The House impeachment inquiry into President Donald Trump is moving into its next phase this week with its first televised hearings.
For over a month, Democrats have investigated whether Trump used the powers of his office to pressure Ukraine to help his reelection by announcing investigations into his political rivals.
On Wednesday, the House Intelligence Committee will hear from two career diplomats in the US State Department — both of whom had previously testified behind closed doors.
Last week’s release of their deposition transcripts gave a preview as to what the two key witnesses might say.
What time does the hearing start?
At 10 a.m., on Wednesday, November 13, the House Intelligence Committee hearing will be gaveled in, according to an official working on the impeachment inquiry (All times are in Eastern Standard).
How can I watch the hearing?
CNN’s coverage of the public impeachment hearing for President Donald Trump before the House Intelligence Committee will air with instant analysis on CNN, CNN International and CNN en Espanol and streamed live in its entirety, on CNN.com’s desktop and mobile homepages, as well as across mobile devices via CNN’s apps for iOS and Android. The live streams will also be available on CNN’s YouTube channel.
Who is testifying on Wednesday?
- George Kent — the deputy assistant Secretary of State for European and Eurasian affairs
- Bill Taylor — the charge d’affaires at the US Embassy in Kiev
What is the hearing’s schedule and format?
Rep. Adam Schiff, a Democrat from California and the committee’s chairman, and Rep. Devin Nunes, the top Republican on the panel, will kick off the hearing with their opening statements.
Taylor and Kent will then be sworn in and get to deliver their opening statements before the committee.
For the first round of questioning, Schiff and Nunes will each get 45 minutes to pose questions to the witnesses, at Schiff’s discretion. They can also yield that time to a designated committee staff member.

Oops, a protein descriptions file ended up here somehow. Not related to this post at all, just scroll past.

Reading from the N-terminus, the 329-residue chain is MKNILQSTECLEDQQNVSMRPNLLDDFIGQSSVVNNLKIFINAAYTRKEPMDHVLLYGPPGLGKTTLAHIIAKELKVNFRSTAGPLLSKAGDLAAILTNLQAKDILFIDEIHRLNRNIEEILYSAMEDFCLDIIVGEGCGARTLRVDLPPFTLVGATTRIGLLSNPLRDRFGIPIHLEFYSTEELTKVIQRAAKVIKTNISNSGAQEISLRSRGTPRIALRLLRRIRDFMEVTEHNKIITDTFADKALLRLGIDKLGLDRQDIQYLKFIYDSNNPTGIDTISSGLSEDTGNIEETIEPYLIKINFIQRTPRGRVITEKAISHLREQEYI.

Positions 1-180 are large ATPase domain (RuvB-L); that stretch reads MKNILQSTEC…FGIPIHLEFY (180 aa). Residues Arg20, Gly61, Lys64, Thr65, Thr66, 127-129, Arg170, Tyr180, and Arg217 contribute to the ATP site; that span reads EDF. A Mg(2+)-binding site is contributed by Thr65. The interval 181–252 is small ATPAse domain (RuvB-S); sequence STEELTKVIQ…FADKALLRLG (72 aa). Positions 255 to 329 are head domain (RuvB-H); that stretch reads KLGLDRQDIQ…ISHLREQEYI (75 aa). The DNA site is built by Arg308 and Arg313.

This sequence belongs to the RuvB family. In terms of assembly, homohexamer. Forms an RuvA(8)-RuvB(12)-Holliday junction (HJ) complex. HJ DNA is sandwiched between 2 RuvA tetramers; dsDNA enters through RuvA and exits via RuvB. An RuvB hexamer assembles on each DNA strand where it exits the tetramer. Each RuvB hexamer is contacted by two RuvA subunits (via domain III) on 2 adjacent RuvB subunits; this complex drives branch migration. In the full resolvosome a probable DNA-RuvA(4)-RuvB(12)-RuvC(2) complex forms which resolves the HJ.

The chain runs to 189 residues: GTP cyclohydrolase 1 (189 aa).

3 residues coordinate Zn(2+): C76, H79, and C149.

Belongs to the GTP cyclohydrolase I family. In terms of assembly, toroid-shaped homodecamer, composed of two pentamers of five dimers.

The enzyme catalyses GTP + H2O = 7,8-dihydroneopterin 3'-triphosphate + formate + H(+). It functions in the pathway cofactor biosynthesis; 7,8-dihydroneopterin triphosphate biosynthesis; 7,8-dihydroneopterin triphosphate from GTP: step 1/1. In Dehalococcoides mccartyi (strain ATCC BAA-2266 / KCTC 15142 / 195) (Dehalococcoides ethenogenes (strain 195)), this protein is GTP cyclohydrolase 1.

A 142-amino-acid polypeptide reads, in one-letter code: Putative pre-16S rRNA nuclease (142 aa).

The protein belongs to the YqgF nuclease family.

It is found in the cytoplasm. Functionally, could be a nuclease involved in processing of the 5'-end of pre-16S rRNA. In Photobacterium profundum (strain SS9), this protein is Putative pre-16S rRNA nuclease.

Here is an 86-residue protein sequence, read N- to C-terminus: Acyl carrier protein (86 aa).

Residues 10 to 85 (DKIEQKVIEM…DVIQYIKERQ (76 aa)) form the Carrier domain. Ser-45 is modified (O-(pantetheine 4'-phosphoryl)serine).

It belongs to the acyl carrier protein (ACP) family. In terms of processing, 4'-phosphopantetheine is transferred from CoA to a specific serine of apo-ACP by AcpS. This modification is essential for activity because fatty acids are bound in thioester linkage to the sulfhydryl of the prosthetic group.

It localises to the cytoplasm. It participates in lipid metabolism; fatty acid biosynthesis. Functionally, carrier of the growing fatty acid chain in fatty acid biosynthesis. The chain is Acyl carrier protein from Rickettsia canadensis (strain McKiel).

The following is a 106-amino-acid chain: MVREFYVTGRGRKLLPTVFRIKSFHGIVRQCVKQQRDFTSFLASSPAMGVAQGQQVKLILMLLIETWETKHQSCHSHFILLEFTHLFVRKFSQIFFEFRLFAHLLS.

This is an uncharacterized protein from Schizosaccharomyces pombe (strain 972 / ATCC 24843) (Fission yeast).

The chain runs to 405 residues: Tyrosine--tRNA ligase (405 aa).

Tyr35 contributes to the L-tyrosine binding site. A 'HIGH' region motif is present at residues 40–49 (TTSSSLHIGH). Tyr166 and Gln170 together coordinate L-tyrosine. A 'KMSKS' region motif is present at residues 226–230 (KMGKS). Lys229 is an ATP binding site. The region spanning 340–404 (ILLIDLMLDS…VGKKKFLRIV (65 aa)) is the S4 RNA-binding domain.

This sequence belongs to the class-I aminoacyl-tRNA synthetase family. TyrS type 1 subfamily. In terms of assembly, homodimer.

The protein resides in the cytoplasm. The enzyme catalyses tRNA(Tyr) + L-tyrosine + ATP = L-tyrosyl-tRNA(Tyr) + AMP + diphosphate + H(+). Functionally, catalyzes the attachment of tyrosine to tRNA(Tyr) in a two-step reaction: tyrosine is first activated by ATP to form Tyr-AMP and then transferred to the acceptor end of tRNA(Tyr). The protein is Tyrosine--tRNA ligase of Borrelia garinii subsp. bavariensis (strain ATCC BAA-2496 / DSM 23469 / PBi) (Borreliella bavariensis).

Only Schiff and Nunes, or Goldman and Castor, will be permitted to ask questions during this round. Schiff also has the option to add additional, extended questioning rounds.
After the extended questioning, each lawmaker on the committee will get five minutes to ask Taylor and Kent questions.
Schiff can call on the members in any order and will be strictly enforcing time limits.
Who is George Kent?
A career diplomat since 1992, George Kent currently oversees policy for a number of eastern European nations, including Ukraine. He was previously the deputy chief of mission at the US Embassy in Kiev.
Kent testified privately before House lawmakers on October 15, appearing under subpoena despite State Department orders not to cooperate with Congress.
Who is Bill Taylor?
Bill Taylor is the charge d’affaires at the US Embassy in Kiev. He is a graduate of the US Military Academy at West Point and a Vietnam War veteran. His lifetime of service as a diplomat includes stints in Afghanistan and Iraq, where he faced enemy fire in Baghdad and Fallujah.
Taylor had testified behind closed doors and his opening statement was published on October 22.
What have the witnesses said so far?
Taylor’s testimony was among the most significant so far in the investigation.
According to his opening statement, Taylor said he was told that “everything” Ukraine wanted — from a one-on-one meeting between Trump and Ukrainian President Volodymyr Zelensky to hundreds of millions in security aid — was dependent on publicly announcing an investigation that included Burisma, the company that hired former Vice President Joe Biden’s son Hunter, and Ukraine’s alleged involvement in the 2016 election. There has been no evidence of wrongdoing by either Joe or Hunter Biden in Ukraine.
Kent told lawmakers that Trump’s personal lawyer Rudy Giuliani pushed a “campaign of lies” against the former US ambassador to Ukraine, Marie Yovanovitch, according to a transcript of his comments released last week.
He also explained how Giuliani’s work in Ukraine dated back months before the July phone call .
While Kent said he did not associate US security aid with the Ukraine investigations into Trump’s political rivals, he testified that he did think the investigations were linked to a one-on-one meeting between Trump and Zelensky, though he said that was his “personal opinion” of the matter.